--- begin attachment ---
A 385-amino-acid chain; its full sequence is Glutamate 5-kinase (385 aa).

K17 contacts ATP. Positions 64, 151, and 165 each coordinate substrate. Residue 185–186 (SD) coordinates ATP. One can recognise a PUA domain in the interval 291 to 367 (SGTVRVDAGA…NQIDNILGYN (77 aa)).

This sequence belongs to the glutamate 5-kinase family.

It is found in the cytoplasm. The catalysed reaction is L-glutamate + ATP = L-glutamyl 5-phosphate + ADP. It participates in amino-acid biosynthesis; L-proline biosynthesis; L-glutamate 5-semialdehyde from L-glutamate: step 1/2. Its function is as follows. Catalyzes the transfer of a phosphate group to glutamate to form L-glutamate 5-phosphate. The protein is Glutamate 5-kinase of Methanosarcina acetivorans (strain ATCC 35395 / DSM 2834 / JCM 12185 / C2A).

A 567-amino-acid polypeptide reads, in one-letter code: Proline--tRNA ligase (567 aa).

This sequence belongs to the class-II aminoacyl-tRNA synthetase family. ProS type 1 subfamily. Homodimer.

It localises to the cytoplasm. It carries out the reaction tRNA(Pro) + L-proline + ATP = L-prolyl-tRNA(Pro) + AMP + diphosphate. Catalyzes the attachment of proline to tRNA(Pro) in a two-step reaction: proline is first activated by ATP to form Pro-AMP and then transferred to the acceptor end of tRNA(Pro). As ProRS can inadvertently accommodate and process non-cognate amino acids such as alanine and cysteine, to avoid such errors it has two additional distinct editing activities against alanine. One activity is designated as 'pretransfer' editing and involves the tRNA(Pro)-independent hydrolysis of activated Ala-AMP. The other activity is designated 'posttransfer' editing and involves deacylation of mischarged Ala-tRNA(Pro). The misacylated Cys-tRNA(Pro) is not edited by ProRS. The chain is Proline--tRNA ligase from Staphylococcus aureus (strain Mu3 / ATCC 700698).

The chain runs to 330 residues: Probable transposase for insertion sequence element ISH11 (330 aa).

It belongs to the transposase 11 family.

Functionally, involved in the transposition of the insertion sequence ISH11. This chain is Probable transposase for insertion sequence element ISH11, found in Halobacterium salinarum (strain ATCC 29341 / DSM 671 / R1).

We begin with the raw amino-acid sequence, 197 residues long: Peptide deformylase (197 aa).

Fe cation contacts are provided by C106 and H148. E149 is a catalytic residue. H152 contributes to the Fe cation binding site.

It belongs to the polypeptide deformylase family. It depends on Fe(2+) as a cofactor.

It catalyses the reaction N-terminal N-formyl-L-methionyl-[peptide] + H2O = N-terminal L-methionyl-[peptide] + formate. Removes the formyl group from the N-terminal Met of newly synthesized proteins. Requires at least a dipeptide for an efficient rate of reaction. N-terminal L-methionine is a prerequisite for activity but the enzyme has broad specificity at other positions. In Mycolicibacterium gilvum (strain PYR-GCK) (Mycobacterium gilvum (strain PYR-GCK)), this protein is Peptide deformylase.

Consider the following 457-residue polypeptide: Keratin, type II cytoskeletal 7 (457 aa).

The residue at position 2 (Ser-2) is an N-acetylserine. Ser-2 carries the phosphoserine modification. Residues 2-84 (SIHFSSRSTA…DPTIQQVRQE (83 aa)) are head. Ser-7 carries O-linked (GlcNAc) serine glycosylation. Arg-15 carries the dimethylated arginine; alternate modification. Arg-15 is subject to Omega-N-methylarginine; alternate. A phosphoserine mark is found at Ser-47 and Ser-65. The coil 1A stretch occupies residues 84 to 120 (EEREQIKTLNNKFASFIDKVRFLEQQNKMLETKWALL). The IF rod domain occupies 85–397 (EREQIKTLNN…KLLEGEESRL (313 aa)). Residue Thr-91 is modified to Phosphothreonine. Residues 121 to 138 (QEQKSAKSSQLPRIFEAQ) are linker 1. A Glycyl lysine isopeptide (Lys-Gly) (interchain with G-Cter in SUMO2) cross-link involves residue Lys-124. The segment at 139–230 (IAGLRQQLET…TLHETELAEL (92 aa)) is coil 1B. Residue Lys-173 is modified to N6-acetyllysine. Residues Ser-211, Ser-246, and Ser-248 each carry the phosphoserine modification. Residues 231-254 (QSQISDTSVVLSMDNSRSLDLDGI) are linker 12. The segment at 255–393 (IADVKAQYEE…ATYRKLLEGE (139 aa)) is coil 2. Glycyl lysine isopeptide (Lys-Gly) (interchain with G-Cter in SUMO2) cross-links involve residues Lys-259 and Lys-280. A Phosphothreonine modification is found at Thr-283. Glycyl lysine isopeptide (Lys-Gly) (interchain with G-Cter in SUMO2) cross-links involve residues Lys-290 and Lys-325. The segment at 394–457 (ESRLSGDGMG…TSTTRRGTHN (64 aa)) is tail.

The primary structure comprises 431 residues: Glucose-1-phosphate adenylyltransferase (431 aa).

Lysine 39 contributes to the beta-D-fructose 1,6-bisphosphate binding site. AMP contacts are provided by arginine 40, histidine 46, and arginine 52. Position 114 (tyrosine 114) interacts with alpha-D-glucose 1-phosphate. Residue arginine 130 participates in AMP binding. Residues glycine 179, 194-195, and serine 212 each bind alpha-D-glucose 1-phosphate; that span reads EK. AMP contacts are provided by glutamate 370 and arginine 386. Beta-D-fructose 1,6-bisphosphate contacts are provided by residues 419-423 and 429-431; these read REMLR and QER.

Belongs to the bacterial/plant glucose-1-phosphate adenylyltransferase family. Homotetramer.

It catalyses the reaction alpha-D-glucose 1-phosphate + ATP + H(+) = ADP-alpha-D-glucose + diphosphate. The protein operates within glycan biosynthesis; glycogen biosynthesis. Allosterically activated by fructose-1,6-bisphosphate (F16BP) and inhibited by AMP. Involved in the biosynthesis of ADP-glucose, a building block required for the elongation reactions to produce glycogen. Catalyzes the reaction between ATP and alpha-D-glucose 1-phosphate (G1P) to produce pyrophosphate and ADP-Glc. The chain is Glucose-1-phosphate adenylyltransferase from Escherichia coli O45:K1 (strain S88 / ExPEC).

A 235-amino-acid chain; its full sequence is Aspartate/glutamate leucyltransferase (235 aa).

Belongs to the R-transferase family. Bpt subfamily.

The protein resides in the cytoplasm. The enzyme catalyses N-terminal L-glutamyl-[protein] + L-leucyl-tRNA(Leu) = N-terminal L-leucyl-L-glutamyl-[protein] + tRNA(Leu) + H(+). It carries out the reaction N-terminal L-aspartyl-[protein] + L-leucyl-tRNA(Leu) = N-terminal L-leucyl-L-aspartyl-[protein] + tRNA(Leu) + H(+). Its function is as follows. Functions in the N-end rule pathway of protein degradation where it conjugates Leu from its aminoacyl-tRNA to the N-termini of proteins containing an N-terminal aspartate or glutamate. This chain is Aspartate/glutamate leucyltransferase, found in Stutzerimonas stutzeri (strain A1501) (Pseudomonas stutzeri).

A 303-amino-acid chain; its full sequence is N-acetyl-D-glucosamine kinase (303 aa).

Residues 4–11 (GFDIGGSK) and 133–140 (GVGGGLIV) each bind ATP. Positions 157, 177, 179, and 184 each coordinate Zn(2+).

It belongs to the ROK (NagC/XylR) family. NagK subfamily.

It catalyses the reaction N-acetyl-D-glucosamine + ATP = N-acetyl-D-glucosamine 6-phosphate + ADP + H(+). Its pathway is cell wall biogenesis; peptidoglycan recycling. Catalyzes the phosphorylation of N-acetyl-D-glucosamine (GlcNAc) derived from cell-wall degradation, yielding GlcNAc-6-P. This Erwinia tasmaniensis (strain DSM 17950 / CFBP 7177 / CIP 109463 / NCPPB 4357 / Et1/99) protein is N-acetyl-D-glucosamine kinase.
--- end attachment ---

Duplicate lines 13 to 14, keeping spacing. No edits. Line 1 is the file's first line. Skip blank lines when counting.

It belongs to the polypeptide deformylase family. It depends on Fe(2+) as a cofactor.

It catalyses the reaction N-terminal N-formyl-L-methionyl-[peptide] + H2O = N-terminal L-methionyl-[peptide] + formate. Removes the formyl group from the N-terminal Met of newly synthesized proteins. Requires at least a dipeptide for an efficient rate of reaction. N-terminal L-methionine is a prerequisite for activity but the enzyme has broad specificity at other positions. In Mycolicibacterium gilvum (strain PYR-GCK) (Mycobacterium gilvum (strain PYR-GCK)), this protein is Peptide deformylase.